December tends to be a quiet month for building approvals, and it was certainly that for unit approvals in Sydney (1,072) and Brisbane (194), where the long downtrend continues!
Brisbane's rental market will continue to tighten steadily on these numbers.
Melbourne saw a more sprightly 3,305 attached units approved in the month, driven by a fresh spate of high-rise towers, bolstering the national figures.
Detached house approvals have found a base in Melbourne and Brisbane, but this is not yet so in Sydney or Perth.
Summing it all up this led to a flat result in December, at a seasonally adjusted 14,752 approvals, bringing the annual total for dwelling units approved down further to 172,000, about 30 per cent lower from the 2016 peak of 242,000.
Although remaining below 2018 highs, the value of non-residential building approved has received a timely boost from the first tranche of the $1½ billion Footscray Hospital PPP rollout.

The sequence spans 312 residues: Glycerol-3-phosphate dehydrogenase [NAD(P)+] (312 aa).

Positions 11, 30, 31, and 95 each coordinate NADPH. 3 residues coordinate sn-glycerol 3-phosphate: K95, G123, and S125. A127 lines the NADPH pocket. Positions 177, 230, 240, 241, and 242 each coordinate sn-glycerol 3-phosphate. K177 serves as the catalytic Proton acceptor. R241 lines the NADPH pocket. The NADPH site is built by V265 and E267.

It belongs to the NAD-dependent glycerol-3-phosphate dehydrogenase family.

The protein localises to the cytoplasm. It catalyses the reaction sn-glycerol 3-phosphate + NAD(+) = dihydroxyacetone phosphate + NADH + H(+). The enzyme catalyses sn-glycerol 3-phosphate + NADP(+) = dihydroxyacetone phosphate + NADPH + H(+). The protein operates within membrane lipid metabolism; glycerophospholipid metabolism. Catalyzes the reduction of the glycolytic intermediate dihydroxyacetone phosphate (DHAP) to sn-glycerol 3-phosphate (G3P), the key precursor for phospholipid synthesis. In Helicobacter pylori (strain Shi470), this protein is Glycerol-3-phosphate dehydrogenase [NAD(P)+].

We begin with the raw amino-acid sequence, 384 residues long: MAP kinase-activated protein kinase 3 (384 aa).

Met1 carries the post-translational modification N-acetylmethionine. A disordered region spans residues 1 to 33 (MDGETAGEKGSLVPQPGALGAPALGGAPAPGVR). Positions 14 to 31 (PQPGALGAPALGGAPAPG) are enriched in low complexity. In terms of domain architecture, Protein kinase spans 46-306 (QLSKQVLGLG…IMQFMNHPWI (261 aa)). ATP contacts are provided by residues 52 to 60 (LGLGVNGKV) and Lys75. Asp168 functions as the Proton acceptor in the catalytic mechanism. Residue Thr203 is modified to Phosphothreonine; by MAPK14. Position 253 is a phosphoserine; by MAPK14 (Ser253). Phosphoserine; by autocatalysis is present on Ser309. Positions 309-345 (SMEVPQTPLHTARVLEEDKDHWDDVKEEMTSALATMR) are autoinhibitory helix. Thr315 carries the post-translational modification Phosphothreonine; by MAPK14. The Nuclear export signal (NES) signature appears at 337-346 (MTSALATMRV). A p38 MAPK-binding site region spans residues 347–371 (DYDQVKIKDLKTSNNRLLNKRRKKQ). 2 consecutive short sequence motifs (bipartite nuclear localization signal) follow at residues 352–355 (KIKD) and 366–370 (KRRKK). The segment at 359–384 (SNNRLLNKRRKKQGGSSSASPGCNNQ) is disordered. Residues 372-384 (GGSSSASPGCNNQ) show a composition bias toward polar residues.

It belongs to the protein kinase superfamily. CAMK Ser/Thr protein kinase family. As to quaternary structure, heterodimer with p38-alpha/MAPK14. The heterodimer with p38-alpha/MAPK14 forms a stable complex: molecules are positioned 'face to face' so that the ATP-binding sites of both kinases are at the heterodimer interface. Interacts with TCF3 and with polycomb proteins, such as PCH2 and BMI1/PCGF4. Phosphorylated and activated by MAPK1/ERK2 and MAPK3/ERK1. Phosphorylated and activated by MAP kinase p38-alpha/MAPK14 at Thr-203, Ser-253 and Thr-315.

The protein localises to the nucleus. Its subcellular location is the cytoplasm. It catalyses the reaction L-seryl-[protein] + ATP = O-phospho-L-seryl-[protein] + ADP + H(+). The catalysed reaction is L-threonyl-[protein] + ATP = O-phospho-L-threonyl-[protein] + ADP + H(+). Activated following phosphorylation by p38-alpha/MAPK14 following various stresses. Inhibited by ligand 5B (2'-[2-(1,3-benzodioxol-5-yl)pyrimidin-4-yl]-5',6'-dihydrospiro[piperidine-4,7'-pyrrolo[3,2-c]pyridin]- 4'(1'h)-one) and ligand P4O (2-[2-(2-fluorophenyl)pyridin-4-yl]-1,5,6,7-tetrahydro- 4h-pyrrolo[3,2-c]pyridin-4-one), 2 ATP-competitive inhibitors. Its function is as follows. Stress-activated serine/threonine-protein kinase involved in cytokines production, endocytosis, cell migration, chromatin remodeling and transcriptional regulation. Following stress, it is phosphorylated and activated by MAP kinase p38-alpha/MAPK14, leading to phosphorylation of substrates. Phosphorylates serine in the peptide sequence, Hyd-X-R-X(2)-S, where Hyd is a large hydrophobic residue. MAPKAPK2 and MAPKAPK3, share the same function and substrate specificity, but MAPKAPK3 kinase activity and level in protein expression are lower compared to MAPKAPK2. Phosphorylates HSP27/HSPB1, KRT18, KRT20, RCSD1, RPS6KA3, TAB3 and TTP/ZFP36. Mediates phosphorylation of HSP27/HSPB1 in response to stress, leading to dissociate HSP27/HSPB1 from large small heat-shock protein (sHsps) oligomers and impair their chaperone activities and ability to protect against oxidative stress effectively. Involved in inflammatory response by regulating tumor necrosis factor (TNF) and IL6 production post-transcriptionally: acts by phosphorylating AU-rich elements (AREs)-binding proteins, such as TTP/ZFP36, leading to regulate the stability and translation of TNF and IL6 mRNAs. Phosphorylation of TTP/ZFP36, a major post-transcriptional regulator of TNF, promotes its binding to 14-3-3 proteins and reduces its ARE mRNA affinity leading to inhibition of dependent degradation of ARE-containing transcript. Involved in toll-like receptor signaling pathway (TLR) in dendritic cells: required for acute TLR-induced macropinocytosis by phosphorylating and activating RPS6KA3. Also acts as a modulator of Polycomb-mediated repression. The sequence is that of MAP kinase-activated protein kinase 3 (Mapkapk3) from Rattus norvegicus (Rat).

Overall, this wasn't too bad a result, mainly thanks to Melbourne - both for residential and non-residential approval - though it's rarely wise to read too much into a December result, given the seasonal adjustment mechanism, while external events in the early part of 2020 may disrupt momentum.
Despite the bounce for Melbourne, it seems logical that there will still be developer insolvencies in the post, given the sheer scale of the boom and downturn that has gone before.
ANZ job advertisements bounced, but were -11.8 per cent lower year-on-year in January.
The OIS curve shifted lower over the weekend, and markets are now favouring pricing two interest rate cuts in 2020, with bond yields hitting fresh record lows on Monday, and even the 10-year running as low as 0.9 per cent.